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The Happiness Project: Love

February 8, 2010

Katie has started following Gretchen Rubin’s Happiness Project–both her blog, in which she evaluates a combination of philosophical mantras, psychological research, and personal experiences concerning happiness, and her NY Times best-selling novel. Gretchen has split her book into twelve themes of happiness, corresponding with the twelve months. I’m taking 2010 to read this book one chapter at a time, one month at a time.

This month, appropriately, discusses love, specifically within a marital relationship. Quite a bit of the conversation revolves around John Gottman’s Love Lab project in Seattle. Gottman is a behavioral therapist that suggests, among other things, that healthy couples have five positive interactions per one negative interaction. Gottman was one of the first theoreticians we studied in MFT; we used his “Four Horsemen of the Apocalypse” to define levels of conflictual relationships between couples. For example, he noticed that quite a few spouses criticized their partners, through nagging (which Gretchen calls herself out on) or blaming statements (among others). Whereas some couples are able to leave conflict at criticism through repair efforts, others create a positive feedback relationship through defensive and contemptuous behaviors. Gottman behavioral therapy guides couples through the “Sound Marital House”, with focus on creating cognitive room (learning more about each other), designing a fondness and admiration system, turning towards your partner instead of away, positive sentiment override, dialogue with perpetual problems(Gottman suggests that a good percentage of arguments happen over the same subject/theme), physiological soothing, making dreams come true, and creating a shared vision.

(As a practitioner, I use Gottman ideas with every couple; specifically, I would strictly use Gottman with couples that I felt needed a “marital tune-up” and combine Gottman with other marital therapies with couples with deeper emotional pain and betrayal. Just in case you were curious.)

Gretchen closes the chapter by thinking of proofs of love that she receives from her husband Jamie and has given to other people. I wanted to take this next week to do the same. Katie and I have been married over a year and a half now, and our marital relationship has redefined perspectives of love and the ways that we prove our love to each other. So from everyday, Tuesday through Valentine’s Day, I want to give little snippets of new things that I’ve learned about love through my relationship with Katie.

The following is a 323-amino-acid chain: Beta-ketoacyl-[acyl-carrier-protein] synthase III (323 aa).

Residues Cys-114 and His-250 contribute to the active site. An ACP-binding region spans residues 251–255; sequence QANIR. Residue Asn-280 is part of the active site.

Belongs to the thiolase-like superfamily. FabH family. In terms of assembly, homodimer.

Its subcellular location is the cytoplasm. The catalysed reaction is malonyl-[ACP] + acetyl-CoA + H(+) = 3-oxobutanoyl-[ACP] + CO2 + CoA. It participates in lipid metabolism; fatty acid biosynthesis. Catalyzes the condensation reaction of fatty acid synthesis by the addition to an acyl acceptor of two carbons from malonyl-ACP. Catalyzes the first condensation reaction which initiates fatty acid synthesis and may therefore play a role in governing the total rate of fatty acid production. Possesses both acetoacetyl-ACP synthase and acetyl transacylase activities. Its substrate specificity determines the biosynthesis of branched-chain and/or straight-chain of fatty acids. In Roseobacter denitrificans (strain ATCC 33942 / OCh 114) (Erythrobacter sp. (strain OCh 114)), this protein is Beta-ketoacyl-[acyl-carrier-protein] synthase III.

Anyone else sharing this project with Gretchen? What are your experiences with discovering your own happiness project, especially relationally (with spouses or otherwise)?

2 Comments leave one →
  1. February 9, 2010 8:54 am

    What many of us lacked as children and need as adults is mirroring and acknowledgement. To that end, I have made my intention to acknowledge my wife’s goodness on a daily basis. Lest I forget amidst the chaos of taking care of the children or as a result of my own exhaustion, I set my phone to trigger an alarm to remind me several times a day.

  2. singingjeremiah permalink*
    February 9, 2010 2:13 pm

    Thank you so much for your advice! And in the midst of all your busyness, how much time does it take out of your day to send a quick little text or phone call to your wife?

    Gottman therapy includes “Five Magic Hours”, in which he suggests taking five hours out of a week devoted to increasing the emotional availability and quantity of time spent together. For example, couples can take 5-10 minutes each day with parting and reunion rituals, including expressing affection and talking about the work day. He also suggests (and I admit that I’m not the best with this) taking two hours out of the week to have a marital date night. His suggestion of finding one thing that you appreciate/admire about your spouse is something that I want to become habitual about.

    Again, thank you so much for reading my blog and blessings on your marriage and professional career. (I love that you’ve incorporated Eastern techniques into your work.)

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